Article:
Review Meta Analysis
There are data suggesting that intravenous dexamethasone has an effect on postoperative analgesia when given during single-shot spinal anaesthesia. However, the research literature is equivocal. We performed a systematic literature search followed by conventional meta-analysis (random effects model). ⋯ The time to first analgesic request (95%CI) was significantly prolonged by 86.62 (10.62-162.62) min, I2 = 93%, in the dexamethasone group. For other secondary outcomes including number of patients requiring rescue analgesia, or visual analogue scale pain scores, we found no evidence of a significant difference between the treatment arms. We report a high level of evidence that intravenous dexamethasone improves postoperative analgesia after spinal anaesthesia.
Phase lag entropy, an electro-encephalography-based hypnotic depth indicator, calculates diversity in temporal patterns of phase relationship. We compared the performance of phase lag entropy with the bispectral index™ in 30 patients scheduled for elective surgery. We initiated a target-controlled infusion of propofol using the Schnider model, and assessed sedation levels using the Modified Observer's Assessment of Alertness/Sedation scale every 30 s with each stepwise increase in the effect-site propofol concentration. ⋯ Baseline variability in phase lag entropy and bispectral index was 3.3 and 5.7, respectively. The predicted propofol concentrations, using the Schnider pharmacokinetic model, producing a 50% probability of moderate and deep sedation were 1.96 and 3.01 μg.ml-1 , respectively. Phase lag entropy was found to be useful as a hypnotic depth indicator in patients receiving propofol sedation.
Randomized Controlled Trial
Perineural dexamethasone has a ceiling dose of 4 mg for prolongation of analgesia duration after injection of long-acting local anaesthetic for peripheral nerve block, but evidence for doses < 4 mg is lacking. This randomised controlled triple-blind trial tested the hypothesis that increasing doses of perineural dexamethasone between 1 mg and 4 mg would prolong the duration of analgesia in a dose-dependent manner. Eighty ASA physical status 1-2 patients scheduled for shoulder arthroscopy under general anaesthesia with ultrasound-guided interscalene brachial plexus block were randomly allocated to receive saline (control), dexamethasone 1 mg, 2 mg, 3 mg and 4 mg, together with 20 ml ropivacaine 0.5%. ⋯ The median (IQR [range]) duration of analgesia was significantly prolonged in a dose-dependent manner: control 685 (590-860 [453-1272]) min; 1 mg 835 (740-1110 [450-1375]) min; 2 mg 904 (710-1130 [525-1365]) min; 3 mg 965 (875-1025 [730-1390]) min; 4 mg 1023 (838-1239 [518-1500]) min (p = 0.03). There were no significant differences between the secondary outcomes. Perineural administration of dexamethasone with doses between 1 mg and 4 mg, combined with ropivacaine for interscalene brachial plexus block, prolongs duration of analgesia in a dose-dependent manner.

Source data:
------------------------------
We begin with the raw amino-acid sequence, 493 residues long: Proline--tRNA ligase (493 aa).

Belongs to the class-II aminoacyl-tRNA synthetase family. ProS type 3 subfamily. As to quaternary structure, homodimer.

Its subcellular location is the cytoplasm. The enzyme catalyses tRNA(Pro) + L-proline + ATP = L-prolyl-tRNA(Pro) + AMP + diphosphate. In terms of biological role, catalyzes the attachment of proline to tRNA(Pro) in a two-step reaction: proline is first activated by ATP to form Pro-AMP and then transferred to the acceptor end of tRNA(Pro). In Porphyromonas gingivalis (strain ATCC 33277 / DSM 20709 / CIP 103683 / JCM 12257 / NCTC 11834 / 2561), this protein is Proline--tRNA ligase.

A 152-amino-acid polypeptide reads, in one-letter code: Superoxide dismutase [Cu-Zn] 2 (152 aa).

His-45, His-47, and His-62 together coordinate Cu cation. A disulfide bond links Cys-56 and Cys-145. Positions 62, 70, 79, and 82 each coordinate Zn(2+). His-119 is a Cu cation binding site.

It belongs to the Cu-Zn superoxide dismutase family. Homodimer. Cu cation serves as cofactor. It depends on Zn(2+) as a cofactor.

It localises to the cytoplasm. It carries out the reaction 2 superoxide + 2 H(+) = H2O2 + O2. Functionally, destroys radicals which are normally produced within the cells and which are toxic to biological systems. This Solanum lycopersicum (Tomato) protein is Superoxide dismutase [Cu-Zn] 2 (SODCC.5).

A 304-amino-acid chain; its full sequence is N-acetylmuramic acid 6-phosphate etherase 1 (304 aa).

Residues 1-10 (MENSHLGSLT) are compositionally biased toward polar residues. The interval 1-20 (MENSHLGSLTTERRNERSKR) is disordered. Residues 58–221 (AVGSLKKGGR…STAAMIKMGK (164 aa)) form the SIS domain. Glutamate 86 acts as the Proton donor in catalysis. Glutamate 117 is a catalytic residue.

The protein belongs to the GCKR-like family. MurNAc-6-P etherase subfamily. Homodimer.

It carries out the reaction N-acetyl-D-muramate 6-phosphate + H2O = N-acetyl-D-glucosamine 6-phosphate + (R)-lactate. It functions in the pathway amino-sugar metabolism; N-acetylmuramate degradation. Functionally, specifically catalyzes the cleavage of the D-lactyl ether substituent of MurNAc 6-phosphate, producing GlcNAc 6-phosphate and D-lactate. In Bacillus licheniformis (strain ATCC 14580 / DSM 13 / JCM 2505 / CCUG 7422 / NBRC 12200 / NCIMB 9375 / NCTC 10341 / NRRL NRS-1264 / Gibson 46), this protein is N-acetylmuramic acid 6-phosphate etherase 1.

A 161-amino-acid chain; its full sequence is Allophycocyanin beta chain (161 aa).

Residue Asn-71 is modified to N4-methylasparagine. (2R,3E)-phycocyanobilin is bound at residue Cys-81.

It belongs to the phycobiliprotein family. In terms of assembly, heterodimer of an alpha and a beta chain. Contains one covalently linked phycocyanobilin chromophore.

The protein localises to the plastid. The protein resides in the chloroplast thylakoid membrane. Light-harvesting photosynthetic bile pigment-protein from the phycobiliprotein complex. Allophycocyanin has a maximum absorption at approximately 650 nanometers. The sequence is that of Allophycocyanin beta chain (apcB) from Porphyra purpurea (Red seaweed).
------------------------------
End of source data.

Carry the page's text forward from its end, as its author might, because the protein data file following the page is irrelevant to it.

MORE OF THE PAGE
Episodic and ongoing hypoxaemia are well-described after surgery, but, to date, no studies have investigated the occurrence of episodic hypoxaemia following minimally-invasive colorectal surgery performed in an enhanced recovery setting. We aimed to describe the occurrence of postoperative hypoxaemia after minimally-invasive surgery in an enhanced recovery setting, and the association with morphine use, incision site, fluid intake and troponin increase. We performed a prospective observational study of 85 patients undergoing minimally-invasive surgery for colorectal cancer between 25 August 2016 and 17 August 2017. ⋯ Postoperative increases in troponin I were associated both with time spent below an oxygen saturation of 88% (p = 0.026) and hypopnoea episodes (p = 0.003). Even with minimally-invasive surgery and enhanced recovery after surgery, episodic hypoxaemia and hypopnoea episodes are common, but are not associated with morphine use, fluid intake or incision site. Further studies should investigate the relationship between hypoxaemia and troponin increase.
We report four years of observational data from a large UK hospital and tertiary referral unit, following the introduction of a rotational thromboelastometry-guided algorithm for treatment of coagulopathy in major obstetric haemorrhage. Fibrinogen concentrate was used to treat acquired hypofibrinogenaemia as defined by a FibTEM A5 value of < 7 mm, or 7-12 mm with ongoing or high risk of haemorrhage. Of 32,647 deliveries over 4 years, 893 (2.7%) women had an estimated blood loss ≥ 1500 ml. ⋯ When coagulopathy does occur, it appears to be multifactorial and can be severe. Point-of-care testing allows early identification and individualised treatment of coagulopathy. This is supported by the improved outcomes reported.